China tightens screws on social media

China has some of the world's tightest controls over web content, protected by what is called 'The Great Firewall'


Afp January 28, 2018
PHOTO:REUTERS

BEIJING: Chinese authorities have ordered a major social media platform to curb "harmful content" more effectively as they intensify oversight of online expression.

The campaign is intended not just to stamp out dissent but to ensure that all media "serves the direction of socialism".

The continuing crackdown targets not only explicit depictions of sex and violence, but even rap music, crude cartoons, dirty jokes, celebrity gossip and tattoos.

Sina Weibo has failed to comply, Beijing's Cyberspace Administration said Saturday on its official WeChat social media account, berating the site for letting users post "content of wrong public opinion orientation, obscenity, low taste and ethnic discrimination".

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The company "has violated the country's laws and regulations, led online public opinions to wrong direction and left a very bad influence," it said.

In another case announced Friday, China's securities watchdog announced it had punished a blogger on WeChat with a 200,000 yuan ($31,000) fine for posting market-moving "misinformation" about meetings between corporations and regulators.

China has some of the world's tightest controls over web content, protected by what is called "The Great Firewall". Restrictions on free speech have increased since President Xi Jinping assumed power in 2012.

A controversial cybersecurity law, which took effect last June, has given authorities even more leeway to regulate a wide variety of information.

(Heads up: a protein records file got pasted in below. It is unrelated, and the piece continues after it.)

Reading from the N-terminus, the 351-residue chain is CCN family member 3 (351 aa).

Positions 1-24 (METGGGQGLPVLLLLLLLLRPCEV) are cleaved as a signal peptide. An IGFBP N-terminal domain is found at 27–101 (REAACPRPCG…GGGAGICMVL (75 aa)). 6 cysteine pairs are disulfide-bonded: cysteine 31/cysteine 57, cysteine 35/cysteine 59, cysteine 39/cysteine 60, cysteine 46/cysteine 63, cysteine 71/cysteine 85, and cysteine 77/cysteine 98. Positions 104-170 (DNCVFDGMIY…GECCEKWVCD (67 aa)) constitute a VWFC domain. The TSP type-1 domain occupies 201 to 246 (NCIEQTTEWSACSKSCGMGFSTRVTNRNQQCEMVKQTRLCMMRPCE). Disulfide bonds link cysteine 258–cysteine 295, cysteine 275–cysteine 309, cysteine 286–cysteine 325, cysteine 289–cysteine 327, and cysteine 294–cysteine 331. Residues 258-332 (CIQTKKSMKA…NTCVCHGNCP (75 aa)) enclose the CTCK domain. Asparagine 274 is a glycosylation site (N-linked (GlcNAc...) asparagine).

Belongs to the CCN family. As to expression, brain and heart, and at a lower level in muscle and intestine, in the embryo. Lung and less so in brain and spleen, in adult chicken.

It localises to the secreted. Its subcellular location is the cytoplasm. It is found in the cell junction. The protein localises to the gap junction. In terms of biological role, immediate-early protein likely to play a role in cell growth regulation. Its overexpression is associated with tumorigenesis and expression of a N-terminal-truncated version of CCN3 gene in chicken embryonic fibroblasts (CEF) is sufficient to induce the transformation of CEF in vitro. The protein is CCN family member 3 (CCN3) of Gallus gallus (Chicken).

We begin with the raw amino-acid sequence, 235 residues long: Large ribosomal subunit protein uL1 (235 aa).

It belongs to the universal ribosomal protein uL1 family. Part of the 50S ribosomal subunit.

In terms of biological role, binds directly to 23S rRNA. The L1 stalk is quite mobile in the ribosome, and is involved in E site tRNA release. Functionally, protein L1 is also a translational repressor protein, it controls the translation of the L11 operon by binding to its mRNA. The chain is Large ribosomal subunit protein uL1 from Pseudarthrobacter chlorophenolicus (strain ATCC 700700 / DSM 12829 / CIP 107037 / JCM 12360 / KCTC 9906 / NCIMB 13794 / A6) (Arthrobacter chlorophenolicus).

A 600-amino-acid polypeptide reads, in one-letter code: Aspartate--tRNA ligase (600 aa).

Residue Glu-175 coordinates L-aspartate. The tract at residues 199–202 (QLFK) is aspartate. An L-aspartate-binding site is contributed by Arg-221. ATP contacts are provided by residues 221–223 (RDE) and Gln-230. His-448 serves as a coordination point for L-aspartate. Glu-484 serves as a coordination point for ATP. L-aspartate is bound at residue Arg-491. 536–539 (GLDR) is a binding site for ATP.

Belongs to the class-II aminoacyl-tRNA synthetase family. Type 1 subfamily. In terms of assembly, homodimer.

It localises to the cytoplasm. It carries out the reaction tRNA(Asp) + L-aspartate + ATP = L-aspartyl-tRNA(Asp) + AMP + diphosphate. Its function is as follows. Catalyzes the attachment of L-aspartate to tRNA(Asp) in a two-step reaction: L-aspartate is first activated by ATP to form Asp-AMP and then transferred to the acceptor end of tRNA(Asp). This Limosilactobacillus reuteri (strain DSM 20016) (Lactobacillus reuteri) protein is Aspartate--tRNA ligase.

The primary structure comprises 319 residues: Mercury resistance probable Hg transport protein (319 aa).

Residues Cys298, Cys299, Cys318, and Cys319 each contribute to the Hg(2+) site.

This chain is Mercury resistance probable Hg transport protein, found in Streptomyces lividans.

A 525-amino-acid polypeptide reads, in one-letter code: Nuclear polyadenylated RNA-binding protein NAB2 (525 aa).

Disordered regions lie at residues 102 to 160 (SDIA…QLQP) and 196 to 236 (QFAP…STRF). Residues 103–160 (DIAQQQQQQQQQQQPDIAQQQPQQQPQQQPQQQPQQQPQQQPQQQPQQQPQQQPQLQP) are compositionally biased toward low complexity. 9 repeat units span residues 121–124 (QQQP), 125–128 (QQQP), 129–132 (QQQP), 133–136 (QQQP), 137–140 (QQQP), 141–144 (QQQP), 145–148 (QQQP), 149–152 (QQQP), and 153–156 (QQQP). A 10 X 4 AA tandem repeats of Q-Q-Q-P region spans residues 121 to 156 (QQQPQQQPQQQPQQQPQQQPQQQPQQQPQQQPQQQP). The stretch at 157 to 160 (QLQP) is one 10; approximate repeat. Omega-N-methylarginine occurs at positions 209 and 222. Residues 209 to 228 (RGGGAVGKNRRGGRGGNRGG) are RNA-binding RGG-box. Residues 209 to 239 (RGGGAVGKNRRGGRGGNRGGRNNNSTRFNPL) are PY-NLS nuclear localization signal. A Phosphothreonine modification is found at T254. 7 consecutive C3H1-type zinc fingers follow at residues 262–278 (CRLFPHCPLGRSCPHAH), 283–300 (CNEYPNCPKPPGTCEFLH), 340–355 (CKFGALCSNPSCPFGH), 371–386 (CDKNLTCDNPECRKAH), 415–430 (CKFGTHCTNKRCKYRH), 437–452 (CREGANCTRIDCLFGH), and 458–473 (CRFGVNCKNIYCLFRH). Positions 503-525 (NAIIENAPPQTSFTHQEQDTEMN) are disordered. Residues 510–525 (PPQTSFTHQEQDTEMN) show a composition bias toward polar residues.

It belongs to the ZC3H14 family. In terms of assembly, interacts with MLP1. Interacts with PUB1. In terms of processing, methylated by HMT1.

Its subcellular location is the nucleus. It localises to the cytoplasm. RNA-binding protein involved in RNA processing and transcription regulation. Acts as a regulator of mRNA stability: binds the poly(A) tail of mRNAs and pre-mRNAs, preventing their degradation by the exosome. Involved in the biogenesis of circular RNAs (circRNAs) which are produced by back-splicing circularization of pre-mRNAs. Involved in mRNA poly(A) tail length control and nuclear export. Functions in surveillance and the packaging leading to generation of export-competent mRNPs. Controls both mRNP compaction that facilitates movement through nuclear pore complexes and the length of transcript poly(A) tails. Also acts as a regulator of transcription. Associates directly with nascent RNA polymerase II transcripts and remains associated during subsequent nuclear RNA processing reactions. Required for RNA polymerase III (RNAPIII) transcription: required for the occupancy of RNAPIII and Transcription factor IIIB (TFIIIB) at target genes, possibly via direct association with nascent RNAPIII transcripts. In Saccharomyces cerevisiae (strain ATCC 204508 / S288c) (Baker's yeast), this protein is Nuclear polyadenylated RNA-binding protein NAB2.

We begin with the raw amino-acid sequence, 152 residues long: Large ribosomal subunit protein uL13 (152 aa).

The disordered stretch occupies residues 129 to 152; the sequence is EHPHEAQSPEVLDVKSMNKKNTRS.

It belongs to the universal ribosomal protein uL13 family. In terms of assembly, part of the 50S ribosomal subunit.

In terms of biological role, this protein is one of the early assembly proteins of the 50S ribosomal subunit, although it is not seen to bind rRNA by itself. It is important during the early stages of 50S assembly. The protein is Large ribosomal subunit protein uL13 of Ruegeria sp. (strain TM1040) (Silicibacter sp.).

At the time, the cyberspace administrator told major internet companies to obey the provisions of the new law requiring online news and information services to "serve the direction of socialism and correctly guide public opinion".

In punishment for Weibo's failure to toe that line, regulators have demanded a week-long shutdown of the site's offending features, including one that allows users to pay to ask celebrities questions, as well as a function to search trending topics.

It was far from the first time the social media giant, which is owned by internet behemoth Sina, has been called on the carpet.

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The government has frequently expressed its displeasure with the platform's content.

The company has tried to counter criticism by banning keywords and hiring thousands of censors to laboriously take down posts that violate the party's ever stricter dictums.

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